The contribution of dextrose and amino acid concentrations to the RI of the final preparation can be calculated and then compared to the actual experimental value. Most studies show that the concentrations of electrolytes, vitamins, and trace elements do not affect the RI. This study developed an equation for calculating the RI of PN solutions by analyzing 154 pediatric PN solutions. This equation was then validated using 1057 pediatric PN samples. The calculated RI value correlated well with the measured RI value (R2 = 0.94, ;>0.0001). Using two standard deviations, 99.8% of the samples fell within this range. The authors concluded that this method of QC can be used to confirm the compounding accuracy of dextrose and amino acid concentrations in the final compounded PN preparation.1

Another study consisted of comparing the measured RI of 500 clinical PN solutions to their predicted RI values. Only two of the 500 prepared solutions (0.4%) had less than the predicted RI. They concluded that RI can be used as a reliable quality-assurance tool for monitoring PN preparations.2

An earlier study used RI measurements to assure accurate formulation of pediatric PN base solutions. The actual RI for 300 pediatric PN solutions was compared with a calculated theoretical reading. The actual RI for all solutions was consistently predicted by their derived equation. They concluded that the use of RI measurements is a valuable quality-assurance tool for pediatric PN base formulations.3

Finally, the effect of dextrose and amino acid composition on the RI values of PN solutions was reported with the development of three different equations, based on the data they generated with different concentrations of the substances.4

A RI measurement is often the simplest, most convenient, and most rapid procedure for evaluating the composition of a binary liquid or a gaseous mixture. A straight-line calibration curve is often obtained if the concentrations of aqueous solutions are expressed in grams of solute per 100 mL of solution. Linearity is not an absolute requirement for quantitative work since a suitable calibration curve can be prepared.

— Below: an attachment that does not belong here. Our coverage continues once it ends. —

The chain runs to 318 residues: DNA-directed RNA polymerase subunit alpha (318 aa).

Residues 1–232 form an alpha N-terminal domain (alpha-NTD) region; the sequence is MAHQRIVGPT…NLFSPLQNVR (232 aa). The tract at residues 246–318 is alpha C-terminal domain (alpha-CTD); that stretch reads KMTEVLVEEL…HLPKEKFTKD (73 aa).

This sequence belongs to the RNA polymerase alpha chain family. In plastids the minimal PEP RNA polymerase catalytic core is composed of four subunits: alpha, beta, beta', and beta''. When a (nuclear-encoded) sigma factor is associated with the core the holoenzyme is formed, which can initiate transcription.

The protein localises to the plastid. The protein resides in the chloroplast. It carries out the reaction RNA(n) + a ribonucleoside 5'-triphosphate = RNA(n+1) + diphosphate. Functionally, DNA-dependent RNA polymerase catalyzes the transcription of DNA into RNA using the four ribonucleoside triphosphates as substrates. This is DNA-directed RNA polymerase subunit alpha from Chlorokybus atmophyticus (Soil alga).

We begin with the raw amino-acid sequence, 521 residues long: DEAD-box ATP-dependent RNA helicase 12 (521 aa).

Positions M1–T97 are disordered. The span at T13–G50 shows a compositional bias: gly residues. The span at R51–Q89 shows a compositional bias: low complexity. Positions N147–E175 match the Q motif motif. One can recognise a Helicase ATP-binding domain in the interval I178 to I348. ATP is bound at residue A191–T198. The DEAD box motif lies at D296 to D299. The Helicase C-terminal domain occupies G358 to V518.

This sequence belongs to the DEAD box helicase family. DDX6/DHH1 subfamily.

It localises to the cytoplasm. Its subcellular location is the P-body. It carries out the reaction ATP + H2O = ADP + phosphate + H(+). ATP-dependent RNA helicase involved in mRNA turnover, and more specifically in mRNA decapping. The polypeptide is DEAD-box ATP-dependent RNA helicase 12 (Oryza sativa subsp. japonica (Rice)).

Refractive Index II in this series will discuss Refractometry and Osmolarity.


  1. Nelson S, Barrows J, Haftmann R et al. Calculating the refractive index for pediatric parenteral nutrient solutions. Am J Health Syst Pharm 2013; 70(4): 350-355.
  2. Chang WK, Chao YC, Yeh MK. Application of refractometry to quality assurance monitoring of parenteral nutrition solutions. Asia Pac J Clin Nutr 2008; 17(1):116-122.
  3. Meyer GE, Novielli KA, Smith JE. Use of refractive index measurement for quality assurance of pediatric parenteral nutrient solutions. Am J Hosp Pharm 1987; 44(7): 1617-1620.
  4. Kitzen JM, Halberstadt DJ, Nguyen H et al. The effect of dextrose and amino acid composition on the refractive indices of parenteral nutrition solutions. Hosp Pharm 1996; 31(7): 817-822.


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Loyd V. Allen, Jr.; International Journal of Pharmaceutical Compounding, Edmond, OK

Lisa D. Ashworth; Children's Medical Center Dallas, Dallas TX

Ron Donnelly; Ottawa Hospital, Ottawa, Canada

Mark Klang; Sloan-Kettering Institute, New York, NY

Ken Latta; Duke University Hospital, Durham, NC

Linda McElhiney; Indiana University Health, Indianapolis, IN

Dave Newton; Bernard J. Dunn School of Pharmacy, Shenandoah University, Winchester, VA

Richard Osteen; Vanderbilt University Medical Center, Nashville, TN

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International Journal of Pharmaceutical Compounding, Inc.